THE Supreme Court (SC) has junked an administrative complaint against several magistrates of the Court of Appeals (CA) and other court judges and employees in connection with an unlawful detainer case filed by a plaintiff.
In an August 25, 2015 ruling promulgated by Clerk of Court Felipa Anama that was released to the media just recently, the SC en banc dismissed for being judicial in nature the complaint against appellate court Justices Sesinando Villon, Remedios Salazar-Fernando and Rosalinda Vicente and some judges and employees of Pasig City and Taguig City courts.
The complaint stemmed from an unlawful detainer case filed by Fredevila Tuazon against Emilia Escover, other heirs of the late Alex Escover, and the latter’s estate.
In 1986, Tuazon and Alex entered into a contract of lease covering a 36-square-meter commercial and market stall located on 29-A Luzon Street, Zone 5, Signal Village, Taguig City, Metro Manila.
Alex, however, failed to pay the monthly rental fee, prompting Tuazon to seek redress with the court via an ejectment case.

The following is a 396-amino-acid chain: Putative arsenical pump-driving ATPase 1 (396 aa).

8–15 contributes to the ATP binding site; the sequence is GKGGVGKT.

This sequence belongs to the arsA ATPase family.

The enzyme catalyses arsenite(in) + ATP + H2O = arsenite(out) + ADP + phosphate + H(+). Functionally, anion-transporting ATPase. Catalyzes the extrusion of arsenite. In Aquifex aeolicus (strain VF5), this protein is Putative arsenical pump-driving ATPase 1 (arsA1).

The case was dismissed because of failure of the complainant to exhaust the remedy of prior barangay (village) conciliation.
Since no amicable settlement was reached, Tuazon filed another case before the Metropolitan Trial Court (MeTC) but Alex died prior to its filing.
Tuazon ran after the heirs of Escover and the court sided with him.
The MeTC ordered Escover’s heirs to immediately vacate the property and pay Tuazon the sum of P456,000 representing rentals in arrears from September 1,1995 to August 31,1999.
The court also directed the Escovers to pay Tuazon the sum of P30,000 as attorney’s fees and the amount of P9,500 a month starting September 1, 1999 and every month thereafter until they finally vacate the premises.
Because of this, the Escovers elevated the case to the appeals court.
On June 6, 2008, the CA partly granted their appeal, as it held that Tuazon shall file claims amounting to P476,267.00 against the heirs of Alex Escover.
The order on payment of rentals was retained, while the attorney’s fees were deleted, thus the Escovers filed their administrative complaint with the High Court as they raised grave abuse of discretion on the part of the appellate court and the court a quo.
In its ruling, the SC held that “the complainants’ allegations were limited only [to]the supposed lack of jurisdiction and abuse of authority on the part of the appellate court when it upheld the decision of the court a quo.”
“It is well settled that in administrative cases, the complainant bears the onus of proving the averments of his complaint by substantial evidence,” it said.
“We note that while the complainants questioned the propriety of the assailed decisions through the administrative complaint, they, however failed to establish respondent’s bad faith, malice or ill-will in rendering the assailed decisions.”